# Test Incandescent Lamp at different powers

Created: 26 December 2014
Published: 26 December 2014
Last updated: 07 December 2015

– Glass Prism
– Diffraction foil

Test goal:

This test is to check whether a brigther/dimmer incandescent lamp will have:

• only a brighter/dimmer diffraction pattern
• any other differences to the diffraction pattern.

Theory:

With different powers an incandescent lamp operates at different temperatures of the glow-wire.

The law of Stefan-Bolzmann states that the total energy radiated per unit surface area of a black body across all wavelengths per unit time (also known as the black-body radiant exitance or emissive power), $j^{\star}$, is directly proportional to the fourth power of the black body’s thermodynamic temperature T:

So different power, different glow-wire temperature, different amount of radiation.

At the website of Zeiss the following picture is shown:

Above 2800K all frequencies must be visible. A normal lamp operates around 2700K at 240V. Thus the colors red and yellow are of interest. Because diffraction theory is based on frequency/wavelength the width of the color bands in the rainbow should not change.

Also from Zeiss the following picture which shows a different shape of the curve at different temperatures when normalized to the same flux.

This picture is already a sign that different types of ‘isotope’-photons are generated at the same frequency. Remember: 1 nm difference in ‘wavelength’ is 700THz difference in frequency!!

The question here is:

• Does brighter/more radiation means brighter not wider. (more of ’the same photons’ per frequency)?
• Does brighter/more radiation also mean brighter and wider (‘other additional photons’ per frequency)?

When the latter is true one would expect to get certain changes in refraction angles/patterns.

Test description 28 december 2014; Glass Prism:

• The light source is a normal 50 watt halogen lamp. To get less light in the surroundings it has been mounted in a 10 liter metal coffee bin. In the bin a 6 mm hole has been drilled.
• The power source is a transformer. Capable of settings between 0 ..300V. The two power settings are 240V and 160V. At 240V the transformer states 0.6 A. Thus the power would be 144W. Remember this is DC power.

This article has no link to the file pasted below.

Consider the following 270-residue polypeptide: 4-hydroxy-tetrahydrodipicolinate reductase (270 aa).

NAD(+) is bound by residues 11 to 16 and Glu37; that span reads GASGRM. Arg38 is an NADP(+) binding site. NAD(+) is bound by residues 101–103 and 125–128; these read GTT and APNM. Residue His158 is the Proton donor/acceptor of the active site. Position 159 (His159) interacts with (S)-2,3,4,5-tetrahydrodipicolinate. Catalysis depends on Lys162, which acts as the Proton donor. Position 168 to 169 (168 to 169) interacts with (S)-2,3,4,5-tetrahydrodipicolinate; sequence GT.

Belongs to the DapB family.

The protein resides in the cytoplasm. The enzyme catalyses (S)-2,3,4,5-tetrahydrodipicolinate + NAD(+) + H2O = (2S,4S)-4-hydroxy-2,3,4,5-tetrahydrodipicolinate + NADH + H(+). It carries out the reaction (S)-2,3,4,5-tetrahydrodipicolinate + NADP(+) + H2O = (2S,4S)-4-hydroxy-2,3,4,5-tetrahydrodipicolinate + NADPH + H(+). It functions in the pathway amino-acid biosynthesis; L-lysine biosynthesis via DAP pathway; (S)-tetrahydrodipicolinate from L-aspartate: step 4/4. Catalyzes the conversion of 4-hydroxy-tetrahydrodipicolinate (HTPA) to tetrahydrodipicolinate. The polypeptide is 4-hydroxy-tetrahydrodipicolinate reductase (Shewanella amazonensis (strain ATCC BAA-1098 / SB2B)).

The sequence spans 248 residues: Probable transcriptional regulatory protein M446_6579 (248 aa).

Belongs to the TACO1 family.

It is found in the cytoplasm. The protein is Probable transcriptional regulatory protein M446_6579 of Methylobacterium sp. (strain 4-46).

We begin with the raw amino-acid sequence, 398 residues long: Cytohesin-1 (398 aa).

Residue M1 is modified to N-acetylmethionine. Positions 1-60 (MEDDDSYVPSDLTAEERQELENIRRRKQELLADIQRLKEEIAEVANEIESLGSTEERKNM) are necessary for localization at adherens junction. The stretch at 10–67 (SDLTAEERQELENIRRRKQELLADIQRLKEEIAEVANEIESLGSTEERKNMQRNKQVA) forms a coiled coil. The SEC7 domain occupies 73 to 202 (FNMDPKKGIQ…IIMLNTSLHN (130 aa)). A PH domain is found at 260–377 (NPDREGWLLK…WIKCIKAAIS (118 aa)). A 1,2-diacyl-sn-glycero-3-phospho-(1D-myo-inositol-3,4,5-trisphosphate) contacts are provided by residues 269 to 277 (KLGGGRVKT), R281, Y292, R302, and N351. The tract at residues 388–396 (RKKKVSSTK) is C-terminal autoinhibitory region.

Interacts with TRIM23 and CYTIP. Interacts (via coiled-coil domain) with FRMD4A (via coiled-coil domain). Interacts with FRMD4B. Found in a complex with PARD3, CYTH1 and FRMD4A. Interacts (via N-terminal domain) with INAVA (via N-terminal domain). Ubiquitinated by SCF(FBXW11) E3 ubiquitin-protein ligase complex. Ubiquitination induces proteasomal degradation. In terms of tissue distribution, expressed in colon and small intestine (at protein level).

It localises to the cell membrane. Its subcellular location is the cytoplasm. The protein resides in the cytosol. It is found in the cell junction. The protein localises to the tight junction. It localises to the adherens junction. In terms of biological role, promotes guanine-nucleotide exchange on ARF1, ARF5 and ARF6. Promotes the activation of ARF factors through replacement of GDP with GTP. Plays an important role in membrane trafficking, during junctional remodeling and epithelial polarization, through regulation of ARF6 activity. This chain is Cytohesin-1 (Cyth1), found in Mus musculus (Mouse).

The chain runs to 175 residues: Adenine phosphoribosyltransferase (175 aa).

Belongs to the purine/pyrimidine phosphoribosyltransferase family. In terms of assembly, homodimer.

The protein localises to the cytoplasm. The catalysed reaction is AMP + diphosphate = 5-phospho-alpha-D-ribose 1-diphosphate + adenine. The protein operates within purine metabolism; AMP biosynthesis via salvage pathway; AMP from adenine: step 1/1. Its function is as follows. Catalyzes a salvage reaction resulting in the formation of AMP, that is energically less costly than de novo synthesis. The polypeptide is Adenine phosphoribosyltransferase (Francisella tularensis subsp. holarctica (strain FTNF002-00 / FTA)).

• The prism is a normal triangular glass prism. Brand and composition unknown. It has been placed in front of the 6 mm hole in the bin. The refraction pattern has been search by hand. Angle of side of the prism to  the incoming light beam unknown. For reference inside the refraction pattern an piece of plastic sheet with a cross scale has been placed.
• The detector is a 14.4 mega pixels casio exilim EX-H15 camera. The pictures are taken with normal/night scene setting.

The results:

Despite all the unknowns in the test set up, this test is to search for differences. The composition of the prism is unknown but the same for all pictures. All that will be changed is the volts/power.

160V

240V

The discussion:

My detector cannot be set to longer exposure times than 4 seconds. So the results are not clear yet. Maybe at lower intensity it takes longer than 4 seconds to build up a clear picture.
What can be seen is the smaller band of color at 160 V. This can be due to the reduced power/reduced intensity (cannot be exactly measured).

But why do we keep seeing the center colors and not the colors at both ends of the spectrum?

The wider band at 240 V does seem to contain wider sub-bands but this can also be due to eye/camera sensitivity.

Conclusion 28 december 2014; Glass Prism:

With this ’test’ no changes to the refraction pattern can be seen. Let’s make a better test.

Test description 20 March 2015; Diffraction Foil:

• The light source is a normal 25 watt incandescent lamp.
• The power source is a transformer. Capable of settings between 0 ..300V. Remember this is DC power.
• The diffraction foil is acquired from Edmundoptics.

• The detector is a 14.4 mega pixels casio exilim EX-H15 camera.

The results:

The results of the first order between 250V and off:

The discussion:

Nice movie. It seems that the color yellow and blue get more brighter than the other colors. The band does get smaller/wider. It can be clearly seen in the movie.

But we cannot forget the threshold of the camera. Neither the limitations of our eyes. The camera sees more radiation than our eyes. But strangely the definition of my eyes is more clear. I see a sharp image behind the foil at the depth of the lamp. The camera does see the image at the foil.

Next attempt to manually focus the camera at the location behind the foil